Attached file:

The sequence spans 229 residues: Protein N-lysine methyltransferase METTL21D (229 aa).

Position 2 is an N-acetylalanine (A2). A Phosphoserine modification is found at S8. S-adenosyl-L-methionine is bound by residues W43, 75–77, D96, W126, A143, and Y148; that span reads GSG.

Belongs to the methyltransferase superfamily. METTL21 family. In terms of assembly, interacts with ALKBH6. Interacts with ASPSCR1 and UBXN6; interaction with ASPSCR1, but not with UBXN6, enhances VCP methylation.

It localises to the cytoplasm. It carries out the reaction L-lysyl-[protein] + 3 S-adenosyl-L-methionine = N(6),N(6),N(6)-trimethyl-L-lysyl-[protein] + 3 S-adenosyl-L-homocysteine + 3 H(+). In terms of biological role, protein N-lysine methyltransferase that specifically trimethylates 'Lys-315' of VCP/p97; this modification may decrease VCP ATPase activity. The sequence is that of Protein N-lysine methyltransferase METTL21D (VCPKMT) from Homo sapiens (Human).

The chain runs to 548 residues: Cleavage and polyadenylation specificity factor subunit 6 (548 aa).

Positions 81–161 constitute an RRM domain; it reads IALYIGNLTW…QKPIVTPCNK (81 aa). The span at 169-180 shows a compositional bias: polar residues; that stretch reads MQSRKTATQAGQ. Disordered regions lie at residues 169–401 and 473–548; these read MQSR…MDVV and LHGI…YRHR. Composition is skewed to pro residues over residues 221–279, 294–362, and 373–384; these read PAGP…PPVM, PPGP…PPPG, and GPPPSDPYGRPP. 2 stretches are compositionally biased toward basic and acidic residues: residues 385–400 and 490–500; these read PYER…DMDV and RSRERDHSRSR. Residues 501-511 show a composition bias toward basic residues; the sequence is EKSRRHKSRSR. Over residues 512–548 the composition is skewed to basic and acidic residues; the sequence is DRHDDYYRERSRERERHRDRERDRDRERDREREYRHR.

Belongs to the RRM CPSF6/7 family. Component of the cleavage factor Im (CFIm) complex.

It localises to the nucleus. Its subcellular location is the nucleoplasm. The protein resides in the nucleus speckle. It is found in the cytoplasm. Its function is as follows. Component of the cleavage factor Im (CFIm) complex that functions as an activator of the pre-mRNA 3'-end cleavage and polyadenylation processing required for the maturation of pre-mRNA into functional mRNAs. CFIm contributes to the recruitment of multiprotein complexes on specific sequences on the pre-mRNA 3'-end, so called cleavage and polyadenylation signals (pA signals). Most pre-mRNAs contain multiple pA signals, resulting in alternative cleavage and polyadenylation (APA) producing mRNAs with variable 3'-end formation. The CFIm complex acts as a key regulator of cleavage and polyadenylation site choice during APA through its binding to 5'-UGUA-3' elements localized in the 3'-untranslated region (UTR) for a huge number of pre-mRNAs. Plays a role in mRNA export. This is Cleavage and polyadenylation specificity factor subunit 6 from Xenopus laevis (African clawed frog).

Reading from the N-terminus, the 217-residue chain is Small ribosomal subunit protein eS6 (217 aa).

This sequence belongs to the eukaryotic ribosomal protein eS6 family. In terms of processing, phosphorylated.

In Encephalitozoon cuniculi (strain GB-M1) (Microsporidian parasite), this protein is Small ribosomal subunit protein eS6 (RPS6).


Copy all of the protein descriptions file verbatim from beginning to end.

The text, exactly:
The sequence spans 229 residues: Protein N-lysine methyltransferase METTL21D (229 aa).

Position 2 is an N-acetylalanine (A2). A Phosphoserine modification is found at S8. S-adenosyl-L-methionine is bound by residues W43, 75–77, D96, W126, A143, and Y148; that span reads GSG.

Belongs to the methyltransferase superfamily. METTL21 family. In terms of assembly, interacts with ALKBH6. Interacts with ASPSCR1 and UBXN6; interaction with ASPSCR1, but not with UBXN6, enhances VCP methylation.

It localises to the cytoplasm. It carries out the reaction L-lysyl-[protein] + 3 S-adenosyl-L-methionine = N(6),N(6),N(6)-trimethyl-L-lysyl-[protein] + 3 S-adenosyl-L-homocysteine + 3 H(+). In terms of biological role, protein N-lysine methyltransferase that specifically trimethylates 'Lys-315' of VCP/p97; this modification may decrease VCP ATPase activity. The sequence is that of Protein N-lysine methyltransferase METTL21D (VCPKMT) from Homo sapiens (Human).

The chain runs to 548 residues: Cleavage and polyadenylation specificity factor subunit 6 (548 aa).

Positions 81–161 constitute an RRM domain; it reads IALYIGNLTW…QKPIVTPCNK (81 aa). The span at 169-180 shows a compositional bias: polar residues; that stretch reads MQSRKTATQAGQ. Disordered regions lie at residues 169–401 and 473–548; these read MQSR…MDVV and LHGI…YRHR. Composition is skewed to pro residues over residues 221–279, 294–362, and 373–384; these read PAGP…PPVM, PPGP…PPPG, and GPPPSDPYGRPP. 2 stretches are compositionally biased toward basic and acidic residues: residues 385–400 and 490–500; these read PYER…DMDV and RSRERDHSRSR. Residues 501-511 show a composition bias toward basic residues; the sequence is EKSRRHKSRSR. Over residues 512–548 the composition is skewed to basic and acidic residues; the sequence is DRHDDYYRERSRERERHRDRERDRDRERDREREYRHR.

Belongs to the RRM CPSF6/7 family. Component of the cleavage factor Im (CFIm) complex.

It localises to the nucleus. Its subcellular location is the nucleoplasm. The protein resides in the nucleus speckle. It is found in the cytoplasm. Its function is as follows. Component of the cleavage factor Im (CFIm) complex that functions as an activator of the pre-mRNA 3'-end cleavage and polyadenylation processing required for the maturation of pre-mRNA into functional mRNAs. CFIm contributes to the recruitment of multiprotein complexes on specific sequences on the pre-mRNA 3'-end, so called cleavage and polyadenylation signals (pA signals). Most pre-mRNAs contain multiple pA signals, resulting in alternative cleavage and polyadenylation (APA) producing mRNAs with variable 3'-end formation. The CFIm complex acts as a key regulator of cleavage and polyadenylation site choice during APA through its binding to 5'-UGUA-3' elements localized in the 3'-untranslated region (UTR) for a huge number of pre-mRNAs. Plays a role in mRNA export. This is Cleavage and polyadenylation specificity factor subunit 6 from Xenopus laevis (African clawed frog).

Reading from the N-terminus, the 217-residue chain is Small ribosomal subunit protein eS6 (217 aa).

This sequence belongs to the eukaryotic ribosomal protein eS6 family. In terms of processing, phosphorylated.

In Encephalitozoon cuniculi (strain GB-M1) (Microsporidian parasite), this protein is Small ribosomal subunit protein eS6 (RPS6).